Zachary Harriss had a kidney transplant when he was 2 years old. With his seventh birthday approaching on Monday, he has two things to celebrate: life and a winning entry in the American Kidney Fund's art contest. Next weekend, the fund will fete Zachary of Glen Burnie, Iesha Wyatt of Baltimore and 11 other children and their families with a tour of Washington, including a stop at the White House, and two celebratory dinners. The winning artwork will be used to illustrate the fund's 2007 "Kid"ney Calendar, which is distributed as a thank-you gift to donors and sold for $6. As many as 100,000 people will see Zachary's drawing for June, a portrait of him and another young transplant patient playing outside among flowers and butterflies.
NEWS
By SUSAN GVOZDAS and SUSAN GVOZDAS,Special to The Sun | October 6, 2006
Zachary Harriss had a kidney transplant when he was 2 years old. With his seventh birthday approaching on Monday, he has two things to celebrate: life and a winning entry in the American Kidney Fund's art contest. Next weekend, the fund will fete Zachary of Glen Burnie, Iesha Wyatt of Baltimore and 11 other children and their families with a tour of Washington, including a stop at the White House, and two celebratory dinners. The winning artwork will be used to illustrate the fund's 2007 "Kid"ney Calendar, which is distributed as a thank-you gift to donors and sold for $6. As many as 100,000 people will see Zachary's drawing for June, a portrait of him and another young transplant patient playing outside among flowers and butterflies.
NEWS
By Jennifer McMenamin and Jennifer McMenamin,SUN STAFF | April 15, 2004
She has said it before, but this year, Joan Griffith says she means it: This really is the best offering of books she has seen. There's the lifetime collection of one man who belonged to several fiction and mystery book clubs in the 1930s and 1940s. There's an unusually voluminous selection of tomes from three men who apparently taught - and exhaustively read - history. And there are about 1,000 books from the personal library of noted Baltimore author, critic and newspaperman R.P. Harriss, including a trove of inscribed volumes.
ENTERTAINMENT
By Adrienne Saunders and Adrienne Saunders,SUN STAFF | December 25, 2003
Miracles are the stuff of holiday legend. So staging a Shakespearean tragedy to open the day after Christmas might seem tragic to holiday cheer. But for director and producer Darryl Croxton, the timing was exactly right for King Lear. The date marks the 397th anniversary of its first documented production, on Dec. 26, 1606, at court for James I of England. Tomorrow night -- with actors in modern dress, against a black backdrop and in an Episcopal church -- the tragedy will serve as the inaugural production of Croxton's new theater company, Theatre of the Rising Sun. Croxton, a Mount Vernon resident who grew up primarily in Forest Park, formed the company in April hoping to imbue the local theater community with his lifelong love of Shakespeare's work.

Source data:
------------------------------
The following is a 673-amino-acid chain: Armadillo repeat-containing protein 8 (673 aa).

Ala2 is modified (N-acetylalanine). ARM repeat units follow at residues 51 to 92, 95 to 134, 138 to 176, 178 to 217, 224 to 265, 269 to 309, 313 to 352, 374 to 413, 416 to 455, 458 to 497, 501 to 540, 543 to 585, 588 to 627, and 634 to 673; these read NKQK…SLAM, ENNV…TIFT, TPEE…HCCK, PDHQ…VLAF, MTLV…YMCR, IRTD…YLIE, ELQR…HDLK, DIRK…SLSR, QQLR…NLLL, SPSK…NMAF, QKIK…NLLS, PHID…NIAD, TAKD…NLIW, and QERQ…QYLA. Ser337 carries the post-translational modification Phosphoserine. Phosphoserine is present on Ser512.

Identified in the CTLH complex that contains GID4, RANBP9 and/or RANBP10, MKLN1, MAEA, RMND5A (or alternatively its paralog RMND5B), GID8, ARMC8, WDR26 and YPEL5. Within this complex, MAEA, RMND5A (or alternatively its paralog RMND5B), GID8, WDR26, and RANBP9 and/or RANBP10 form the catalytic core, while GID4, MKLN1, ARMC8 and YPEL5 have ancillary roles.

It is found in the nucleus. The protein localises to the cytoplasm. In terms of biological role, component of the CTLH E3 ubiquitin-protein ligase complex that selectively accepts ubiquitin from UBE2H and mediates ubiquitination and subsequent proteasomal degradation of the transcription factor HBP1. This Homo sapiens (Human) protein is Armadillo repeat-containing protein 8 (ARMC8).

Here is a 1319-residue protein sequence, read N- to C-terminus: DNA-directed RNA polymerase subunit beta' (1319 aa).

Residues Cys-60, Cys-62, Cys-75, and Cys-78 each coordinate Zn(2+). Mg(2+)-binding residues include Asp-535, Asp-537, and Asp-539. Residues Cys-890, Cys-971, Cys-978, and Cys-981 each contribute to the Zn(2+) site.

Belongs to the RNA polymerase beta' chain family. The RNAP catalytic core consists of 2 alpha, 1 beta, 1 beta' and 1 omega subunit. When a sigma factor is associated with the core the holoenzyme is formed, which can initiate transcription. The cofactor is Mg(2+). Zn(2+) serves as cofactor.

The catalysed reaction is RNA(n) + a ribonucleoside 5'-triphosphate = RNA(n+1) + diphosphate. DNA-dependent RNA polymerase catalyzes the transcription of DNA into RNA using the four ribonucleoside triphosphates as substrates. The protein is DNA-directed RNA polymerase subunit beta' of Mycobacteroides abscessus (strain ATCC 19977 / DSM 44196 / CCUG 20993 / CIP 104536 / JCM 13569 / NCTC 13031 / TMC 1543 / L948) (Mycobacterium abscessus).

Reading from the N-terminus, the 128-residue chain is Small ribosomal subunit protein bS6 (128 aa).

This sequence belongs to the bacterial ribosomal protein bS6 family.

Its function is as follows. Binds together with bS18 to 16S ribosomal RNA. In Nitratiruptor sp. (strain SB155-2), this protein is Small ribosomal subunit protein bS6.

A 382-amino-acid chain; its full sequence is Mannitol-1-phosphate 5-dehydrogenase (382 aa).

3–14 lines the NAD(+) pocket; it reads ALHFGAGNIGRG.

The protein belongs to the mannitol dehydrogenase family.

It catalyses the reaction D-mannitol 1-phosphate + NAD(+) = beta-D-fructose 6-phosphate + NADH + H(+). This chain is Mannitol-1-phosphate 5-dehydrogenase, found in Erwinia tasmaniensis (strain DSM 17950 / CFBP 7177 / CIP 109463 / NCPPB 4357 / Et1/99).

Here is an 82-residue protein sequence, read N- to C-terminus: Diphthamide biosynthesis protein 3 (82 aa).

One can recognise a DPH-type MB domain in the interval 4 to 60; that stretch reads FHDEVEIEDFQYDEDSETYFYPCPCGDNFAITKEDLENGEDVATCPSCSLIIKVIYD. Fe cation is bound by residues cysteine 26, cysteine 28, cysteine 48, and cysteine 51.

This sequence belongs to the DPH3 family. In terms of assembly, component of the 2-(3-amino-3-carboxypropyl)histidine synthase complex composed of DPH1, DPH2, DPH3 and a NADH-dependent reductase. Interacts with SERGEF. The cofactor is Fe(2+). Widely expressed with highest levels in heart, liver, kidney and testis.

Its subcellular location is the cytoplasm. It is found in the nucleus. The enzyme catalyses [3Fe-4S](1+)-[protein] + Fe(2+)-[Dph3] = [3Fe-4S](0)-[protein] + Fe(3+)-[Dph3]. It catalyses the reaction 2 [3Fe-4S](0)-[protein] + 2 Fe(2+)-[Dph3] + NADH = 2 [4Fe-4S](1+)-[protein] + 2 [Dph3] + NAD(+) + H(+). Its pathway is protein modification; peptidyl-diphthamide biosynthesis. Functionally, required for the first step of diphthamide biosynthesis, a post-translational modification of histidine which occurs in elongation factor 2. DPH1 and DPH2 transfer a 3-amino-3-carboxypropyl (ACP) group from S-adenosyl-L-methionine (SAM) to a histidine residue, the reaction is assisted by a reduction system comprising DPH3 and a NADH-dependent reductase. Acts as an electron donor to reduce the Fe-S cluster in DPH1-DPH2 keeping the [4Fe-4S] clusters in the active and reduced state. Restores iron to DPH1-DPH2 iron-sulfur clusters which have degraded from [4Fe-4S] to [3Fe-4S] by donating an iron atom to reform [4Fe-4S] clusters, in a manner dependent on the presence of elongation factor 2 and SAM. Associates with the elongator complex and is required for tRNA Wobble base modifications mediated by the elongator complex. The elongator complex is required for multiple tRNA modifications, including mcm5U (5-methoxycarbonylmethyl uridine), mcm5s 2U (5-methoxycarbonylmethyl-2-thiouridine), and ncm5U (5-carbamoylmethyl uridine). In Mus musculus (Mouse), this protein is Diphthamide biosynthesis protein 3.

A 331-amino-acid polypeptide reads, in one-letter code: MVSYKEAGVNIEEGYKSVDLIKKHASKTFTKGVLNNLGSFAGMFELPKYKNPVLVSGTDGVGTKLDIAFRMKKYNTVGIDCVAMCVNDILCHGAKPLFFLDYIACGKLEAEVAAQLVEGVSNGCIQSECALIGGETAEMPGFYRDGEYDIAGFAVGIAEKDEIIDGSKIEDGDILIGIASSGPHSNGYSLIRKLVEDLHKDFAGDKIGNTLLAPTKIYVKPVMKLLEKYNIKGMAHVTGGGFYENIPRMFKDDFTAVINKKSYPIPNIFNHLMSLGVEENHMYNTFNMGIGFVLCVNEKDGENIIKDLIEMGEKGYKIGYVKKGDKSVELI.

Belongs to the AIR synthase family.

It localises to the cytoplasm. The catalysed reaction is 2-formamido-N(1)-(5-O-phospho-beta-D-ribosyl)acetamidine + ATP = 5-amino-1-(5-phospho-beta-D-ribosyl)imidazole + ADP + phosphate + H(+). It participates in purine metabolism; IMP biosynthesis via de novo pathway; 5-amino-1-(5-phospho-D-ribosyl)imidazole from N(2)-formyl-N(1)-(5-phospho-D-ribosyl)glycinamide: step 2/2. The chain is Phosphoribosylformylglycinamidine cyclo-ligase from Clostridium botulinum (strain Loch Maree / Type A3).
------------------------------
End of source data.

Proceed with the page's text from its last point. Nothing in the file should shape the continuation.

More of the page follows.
NEWS
May 3, 2003
The United daughters of the Confederacy Baltimore Chapter #8, deeply regrets the loss of their dear member, MARGERY W. HARRISS, past PresidentMELINDA MORGAN, Treasurer
NEWS
By Jacques Kelly and Frederick N. Rasmussen and Jacques Kelly and Frederick N. Rasmussen,SUN STAFF | March 21, 2003
Margery W. Harriss, a retired, much-revered Baltimore public school English teacher and vice principal, died Wednesday of a heart attack at Keswick Multi-Care Center. The longtime Guilford resident was 93. After retiring from the city's public school system in 1973, she directed the office of special events at Loyola College, where she received the President's Medal in 1985. She was born Margery Willis and raised near Hollins Market in Southwest Baltimore. After graduating with honors from Forest Park High School in 1925, she attended the State Normal School in Towson - now Towson University - from which she earned her teacher's certificate and a bachelor's degree in education.
ENTERTAINMENT
By Linell Smith and Linell Smith,SUN STAFF | July 14, 2002
Our happy days at Eastern are quickly passing by We found success and happiness and they will never die We had time for play and friendship and for all our studies, too. You'll always be remembered by the Class of '52. - song from the 1952 yearbook of Eastern High School Sometimes gratitude builds slowly over the years. Half a century has passed since Eastern High School's Class of 1952 graduated into the dawning of Eisenhower's America. The students were all female - so were the teachers they left behind.
NEWS
By Frederick N. Rasmussen and Frederick N. Rasmussen,sun reporter | September 1, 2007
Coming to the Maryland Historical Society on Sept. 15 is The Artist: A Drama Without Words, the world premiere of an opera written by H.L. Mencken, with music by Ludwig van Beethoven and Louis Cheslock. So, you didn't know that the Sage of Baltimore wrote an opera. Well, kind of. It began life as an experimental play written by Mencken in 1912. Four years later, it became the Vagabond Players' first production. The play, called "a drama without words," consists of the unspoken thoughts of a visiting German pianist and those of his audience and critics during a recital.
FEATURES
By Diane Scharper and Diane Scharper,SPECIAL TO THE SUN | November 29, 1995
Rejection may have helped put one of Clarinda Harriss' first published poems, "For My Father," in the prestigious Prairie Schooner.The poem had been turned down by several lesser publications, she remembers. "And someone told me to send it to Prairie Schooner. I did. But I accidentally left the rejection slips in the envelope when I sent it out. Well, the editor accepted the poem but returned the rejections, saying, 'I can tell we have better taste than those people.' "Since then, Ms. Harriss -- poet, editor, associate professor of English at Towson State University and acting chair of the English department -- has had more than 350 poems published, as well as five books and hundreds of newspaper articles.